Taurus is one of the larger IT project failures in terms of the scale of the time and cost overruns. The clear message is the importance of stakeholder management, otherwise requirements inevitably become far larger than can be accomplished with time and budget constraints. With the Taurus system the approach to requirements management appeared to be to attempt all requirements – of course, all this did was to balloon duration and costs until the project was ultimately killed by warring factions of management consultants.
Taurus stands for Transfer and Automatic Registration of UncertificatedStock. Basically a way to automate the back end processing of London Stock Exchange transactions, since the prior Talisman system was stretched.
Taurus was first estimated to take 6-18 months and ultimately took 10 years, without success. Budget overruns were similarly impressive, with initial estimates in the range of 6-18 million pounds and the final figure being somewhere between 400 and 800 million. I believe the reason for the range of estimates is because the project having multiple phases and directions to it, with two initial proposals (Taurus1 and a committee recommendation) being scraped until a final and very ambitious proposal was attempted.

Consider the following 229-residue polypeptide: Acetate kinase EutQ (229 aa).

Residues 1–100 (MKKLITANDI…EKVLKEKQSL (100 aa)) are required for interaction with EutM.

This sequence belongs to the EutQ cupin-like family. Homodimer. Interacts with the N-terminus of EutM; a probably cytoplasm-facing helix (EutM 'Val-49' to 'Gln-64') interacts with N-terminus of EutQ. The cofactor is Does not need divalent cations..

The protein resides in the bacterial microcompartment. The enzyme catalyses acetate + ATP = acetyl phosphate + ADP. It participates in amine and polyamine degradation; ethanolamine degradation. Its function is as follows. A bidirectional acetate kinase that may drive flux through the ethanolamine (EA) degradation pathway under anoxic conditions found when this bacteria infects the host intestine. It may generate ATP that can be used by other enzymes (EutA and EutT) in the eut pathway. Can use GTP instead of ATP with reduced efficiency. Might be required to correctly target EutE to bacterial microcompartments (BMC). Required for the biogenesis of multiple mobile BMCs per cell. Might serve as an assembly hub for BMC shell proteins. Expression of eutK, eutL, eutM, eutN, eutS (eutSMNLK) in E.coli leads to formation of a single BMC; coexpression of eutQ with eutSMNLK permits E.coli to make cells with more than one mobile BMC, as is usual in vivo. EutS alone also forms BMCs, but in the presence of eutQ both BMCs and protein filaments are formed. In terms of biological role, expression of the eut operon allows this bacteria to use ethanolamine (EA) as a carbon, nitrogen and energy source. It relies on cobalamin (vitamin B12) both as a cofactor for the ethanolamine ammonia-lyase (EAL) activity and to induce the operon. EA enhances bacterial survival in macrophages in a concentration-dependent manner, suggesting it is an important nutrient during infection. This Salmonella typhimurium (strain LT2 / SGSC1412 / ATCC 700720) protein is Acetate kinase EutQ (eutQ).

The core problem was 280 financial institutions in putting requirements and the economist John Kay describes on his blog.
“It would take a full page of the Financial Times to list interests that needed to be placated and demanded to be represented. The registrars feared that a centralised computerized system would put them out of business. Listed companies wanted to make sure they could find out easily if arbitrageurs were on their share register. Private client brokers wanted to protect their customers’ rights to hang share certificates on their walls and make cheap crossings on the English Channel with their concessionary shares. The government insisted that communications should be as secure as the Government Communications Headquarters and investors’ funds as well protected as the gold in the Bank of England.
And so it went on. And on, and on, through interminable committees and working groups.”
Ultimately Taurus was scrapped and CREST was implemented, Daniel Davies argues CREST succeeded due to regulatory stability, but I think that is overlooks the stakeholder chaos that Taurus experienced independent of regulatory change. Rory Linwood argues that requirements management was the crux of it here. CREST didn’t give everyone everything, but it made the tough decisions early and was successfully implemented within 3 years.
Similar issues with the challenge of design by committee and unclear reporting chains can be seen in the project failure of the Typhoon Eurofighter weak requirements management as also evident in the FBI’s virtual case file project.